As Darrow Beaton was dying from lung cancer in 2008, the World War II veteran mailed his eldest daughter four bankers' boxes, each one overflowing with a lifetime of family photos.
Hidden away under those photos - most likely unknown to Beaton - were letters. Hundreds of them, some nine pages long, single spaced and typed in capital letters. They were on onionskin and fancy hotel stationery. There were postcards and telegrams, a cache of memories from long ago.
The more than 1,000 pages, written between December 1941 and November 1945, tell the story of a young Beaton and the love of his life, Elinor Landgrebe Beaton.
They detail the years Beaton spent in the merchant marine during World War II. It was a story his daughter learned only after his death.
"He, like so many other servicemen, didn't talk about the war. Ever," said Jane Bartow, the eldest of the Beatons' three daughters, who lives with her husband, Jerry, in Oro Valley.
"It was the last generation that had to be brave," she said. "They couldn't cry, they couldn't share."
Bartow wishes she had known about the letters before her mom and dad died. She wishes she had talked to them about their experiences. And she is encouraging others to talk to the generation above them about their wartime experiences - if they are ready to share their memories.
After reading the letters, Bartow, a retired elementary-school teacher, wrote a book containing many of the letters and telling the story of her parents during the war years. She recently started a blog at WorldWarIIDaughters.org
"How many girls my age don't have any idea what their parents were doing during World War II, whether they were on the home front or in battle?" said Bartow, 68.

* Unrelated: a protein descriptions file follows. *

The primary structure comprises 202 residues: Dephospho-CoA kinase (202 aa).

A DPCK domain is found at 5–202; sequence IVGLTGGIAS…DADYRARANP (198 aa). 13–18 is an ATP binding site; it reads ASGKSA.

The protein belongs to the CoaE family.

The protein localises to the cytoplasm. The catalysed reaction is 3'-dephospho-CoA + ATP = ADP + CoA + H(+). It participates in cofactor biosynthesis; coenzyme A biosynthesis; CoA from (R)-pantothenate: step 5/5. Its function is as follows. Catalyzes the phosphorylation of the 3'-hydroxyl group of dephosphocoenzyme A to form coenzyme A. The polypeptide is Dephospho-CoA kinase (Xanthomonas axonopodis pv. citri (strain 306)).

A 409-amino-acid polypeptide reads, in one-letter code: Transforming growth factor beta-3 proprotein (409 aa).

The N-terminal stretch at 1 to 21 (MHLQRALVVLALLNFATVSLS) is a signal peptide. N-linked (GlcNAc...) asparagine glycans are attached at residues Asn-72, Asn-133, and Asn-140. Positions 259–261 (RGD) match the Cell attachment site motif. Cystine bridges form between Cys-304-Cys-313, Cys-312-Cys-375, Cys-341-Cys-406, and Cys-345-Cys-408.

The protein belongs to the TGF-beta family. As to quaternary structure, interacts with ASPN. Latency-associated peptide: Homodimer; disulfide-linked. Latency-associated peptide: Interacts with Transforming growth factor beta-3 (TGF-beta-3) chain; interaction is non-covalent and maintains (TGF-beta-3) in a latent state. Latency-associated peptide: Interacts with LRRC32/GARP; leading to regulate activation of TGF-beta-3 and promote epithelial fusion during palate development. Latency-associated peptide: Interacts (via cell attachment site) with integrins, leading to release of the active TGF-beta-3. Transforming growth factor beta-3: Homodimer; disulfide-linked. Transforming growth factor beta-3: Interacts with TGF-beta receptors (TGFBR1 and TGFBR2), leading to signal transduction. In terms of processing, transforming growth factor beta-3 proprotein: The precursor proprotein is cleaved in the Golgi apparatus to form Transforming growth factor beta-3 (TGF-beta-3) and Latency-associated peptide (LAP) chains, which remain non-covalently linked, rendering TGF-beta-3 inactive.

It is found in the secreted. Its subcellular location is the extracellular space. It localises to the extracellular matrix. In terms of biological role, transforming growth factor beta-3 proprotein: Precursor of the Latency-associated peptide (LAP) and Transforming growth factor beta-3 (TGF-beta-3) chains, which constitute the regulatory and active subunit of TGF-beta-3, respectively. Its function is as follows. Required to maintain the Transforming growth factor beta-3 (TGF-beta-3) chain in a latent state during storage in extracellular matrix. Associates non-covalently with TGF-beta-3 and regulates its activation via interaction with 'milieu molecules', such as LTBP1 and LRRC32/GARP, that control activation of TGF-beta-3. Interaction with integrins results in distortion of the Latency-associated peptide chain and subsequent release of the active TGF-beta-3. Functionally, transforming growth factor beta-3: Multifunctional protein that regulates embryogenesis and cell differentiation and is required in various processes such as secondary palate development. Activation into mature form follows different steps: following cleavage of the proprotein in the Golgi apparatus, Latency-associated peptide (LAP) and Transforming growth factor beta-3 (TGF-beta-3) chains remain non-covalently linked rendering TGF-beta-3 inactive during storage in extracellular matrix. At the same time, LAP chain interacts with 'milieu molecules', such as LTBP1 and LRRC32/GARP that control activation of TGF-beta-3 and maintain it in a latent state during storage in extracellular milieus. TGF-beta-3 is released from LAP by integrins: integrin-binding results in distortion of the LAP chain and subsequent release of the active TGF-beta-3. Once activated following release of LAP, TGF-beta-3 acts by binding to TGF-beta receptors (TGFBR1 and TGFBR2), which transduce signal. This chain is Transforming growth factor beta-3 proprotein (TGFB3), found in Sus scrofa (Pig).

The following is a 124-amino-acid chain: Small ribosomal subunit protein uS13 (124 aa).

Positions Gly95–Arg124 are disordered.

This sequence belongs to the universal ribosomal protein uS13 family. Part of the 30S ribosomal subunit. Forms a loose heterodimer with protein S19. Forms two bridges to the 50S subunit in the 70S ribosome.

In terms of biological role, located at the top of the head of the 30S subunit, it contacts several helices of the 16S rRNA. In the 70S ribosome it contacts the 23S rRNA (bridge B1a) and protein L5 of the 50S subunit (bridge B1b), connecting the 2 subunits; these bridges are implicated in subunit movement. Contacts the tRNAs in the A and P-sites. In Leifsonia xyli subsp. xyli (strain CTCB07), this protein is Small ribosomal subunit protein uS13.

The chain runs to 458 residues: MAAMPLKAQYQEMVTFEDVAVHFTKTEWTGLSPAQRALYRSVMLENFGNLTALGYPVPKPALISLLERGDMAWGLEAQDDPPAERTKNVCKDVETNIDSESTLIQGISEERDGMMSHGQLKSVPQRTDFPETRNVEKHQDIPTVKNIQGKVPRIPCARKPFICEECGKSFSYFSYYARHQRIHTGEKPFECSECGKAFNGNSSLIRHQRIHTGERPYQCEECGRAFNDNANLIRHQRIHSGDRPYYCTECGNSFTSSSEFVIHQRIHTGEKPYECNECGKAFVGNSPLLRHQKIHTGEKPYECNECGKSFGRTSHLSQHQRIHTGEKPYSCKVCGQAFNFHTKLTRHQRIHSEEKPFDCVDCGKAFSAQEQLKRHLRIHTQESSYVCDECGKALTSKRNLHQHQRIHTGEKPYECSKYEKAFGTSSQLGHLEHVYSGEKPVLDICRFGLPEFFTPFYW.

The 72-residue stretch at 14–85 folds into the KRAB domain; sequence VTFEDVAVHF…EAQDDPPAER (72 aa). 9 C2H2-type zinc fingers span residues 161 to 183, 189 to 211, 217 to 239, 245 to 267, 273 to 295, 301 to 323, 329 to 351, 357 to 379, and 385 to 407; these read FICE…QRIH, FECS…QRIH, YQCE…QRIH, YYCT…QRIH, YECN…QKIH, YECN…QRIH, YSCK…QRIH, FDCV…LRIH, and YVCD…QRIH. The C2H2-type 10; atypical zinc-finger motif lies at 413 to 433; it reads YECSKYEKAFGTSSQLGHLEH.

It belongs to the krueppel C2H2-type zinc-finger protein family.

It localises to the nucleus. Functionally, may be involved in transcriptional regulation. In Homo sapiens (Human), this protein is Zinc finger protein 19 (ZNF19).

Sharing stories can be therapeutic for veterans and family members alike - if both parties are open to it, said Pepé Mendoza, the son of a WWII veteran and spokesperson for the Southern Arizona VA Health Care System.
When World War II veterans came home from war, they often left their stories behind, Mendoza said.
"Many who served in World War II are closed to talking about it," he said. "Each person is so different, and I can only speak for myself, but my dad didn't want to talk about it. Period."
A variety of services are available for veterans and their families to help them talk about their experiences, including counseling and patient advocacy, Mendoza said. He said the first step is to get vets enrolled in health care to ensure they have services available.
Different from others
Bartow knew her dad had served during the war, but she knew none of the details of his service - or of the wartime romance between her parents.
But in the letters her mom had saved and taken with her from home to home, Bartow pieced together their story.
Darrow, known as "Beat" to his friends, had grown up on the wrong side of the tracks in Fargo, N.D. As a child, he would sneak into restaurants and slip bread from the breadbaskets to keep from going hungry.
After graduating from high school, he was on his own. This Irish kid lived at the YMCA and put himself through night school by hauling seeds to farmers at the Interstate Seed Co.
Elinor was a teacher and the daughter of a Lutheran bishop. She had dated only German men, and had 13 letters of proposal from 13 suitors.
She was 26 and engaged to two men when she bumped into 20-year-old Beat on the streets of downtown Fargo in December 1941.
"She was walking home downtown one night and he was coming out of a wedding," Bartow said. "All of his friends were getting married before going off to war. My dad fell in love with her."
Elinor wasn't interested. He was far too young and this beautiful, stylish woman had dreams of becoming the next Peggy Lee.
"But there was something exciting about him," Bartow said. He was different from her other suitors.
Goes to sea
Beat decided to join the military. "He wanted to be in the Navy because my mother loved the Navy uniform, but he wasn't accepted. He had flat feet and a lazy eye."